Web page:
Despite the fact that I haven't had to do it nearly as often this summer as I usually do, I've been putting it off for weeks. It's just been too hot and it hasn't been at the top of my list. But I had the time this afternoon, so me and my push mower headed out for some quality bonding time. Lots of quality bonding time--our yard is huge! It didn't take long until I was dripping with sweat, but it was just a short time past that when I realized I wasn't hating the mowing. I was cranking my ipod (which was also counting my steps-- 11,000 of them to be exact) and the music that I love but never seem to get a chance to hear was making me smile. I even got caught up on the "This I Believe" podcasts that I cherish so much. I was thinking and daydreaming, and while it wasn't as much fun as curling up with a great book, the hours out there were mine. Time for me, cleverly couched as productivity.
I finally took the plunge and mowed down what I had considered to be a garden. At the beginning of the summer, before we had our own personal drought, the area around my sidewalks had all sorts of pretty flowers. But when it got so dry, the only thing that would grow was weeds. So I mowed them down, and its lost potential only broke my heart a little bit. But I guess that's redeeming too, because now I have a brand new space if I want to plant beautiful fall flowers.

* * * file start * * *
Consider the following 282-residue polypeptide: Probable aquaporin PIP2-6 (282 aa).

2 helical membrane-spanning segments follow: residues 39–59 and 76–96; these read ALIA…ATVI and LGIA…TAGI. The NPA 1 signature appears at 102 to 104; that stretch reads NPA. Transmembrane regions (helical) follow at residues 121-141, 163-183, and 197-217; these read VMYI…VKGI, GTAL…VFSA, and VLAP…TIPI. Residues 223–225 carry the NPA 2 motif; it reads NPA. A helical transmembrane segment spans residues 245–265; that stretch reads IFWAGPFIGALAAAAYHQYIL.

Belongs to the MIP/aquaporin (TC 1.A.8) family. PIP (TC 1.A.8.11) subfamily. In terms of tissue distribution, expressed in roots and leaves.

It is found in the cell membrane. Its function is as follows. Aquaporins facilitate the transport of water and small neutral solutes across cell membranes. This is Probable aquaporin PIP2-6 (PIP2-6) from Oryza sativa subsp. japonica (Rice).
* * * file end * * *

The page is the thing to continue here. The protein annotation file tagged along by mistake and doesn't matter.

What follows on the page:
Tired and sweaty though I am, I'm a happier person. Not just because the dreaded chore is finally over, or because my yard is finally presentable again, but maybe just because of the work itself. When I was a teenager, I always wanted to mow the yard, but dad would never let me. I thought it was because he was worried about my safety--as if I might fall off the riding mower or something. But now I understand what he meant when he said "That's the only place where I can make order out of chaos." There's something meditative about mowing.
I wouldn't go so far as to say that I saw God while pushing a mower, but there's something in me that feels just a little freer from having spent the time working so closely with God's creation.
"Graceland" is the name of my favorite song and album. It's by Paul Simon, but more importantly, it's what "home" sounds and feels like to me. We always listened to this album as we traveled from my home in Tennessee to my parents' childhood homes in Florida. But today, it's also a pretty good snapshot of my theology. Somewhere I really believe that the Christian journey is all about a wild trip to Grace-land. As I see it, Grace-land is the place where God is waiting to meet even us–with all the baggage and brokeness that we tote with us. Grace-land is the place where we will be received with open arms, even though our attempts at “getting it right” have been miserable failures at best. But, I think, every step we take is a step on the journey to Graceland.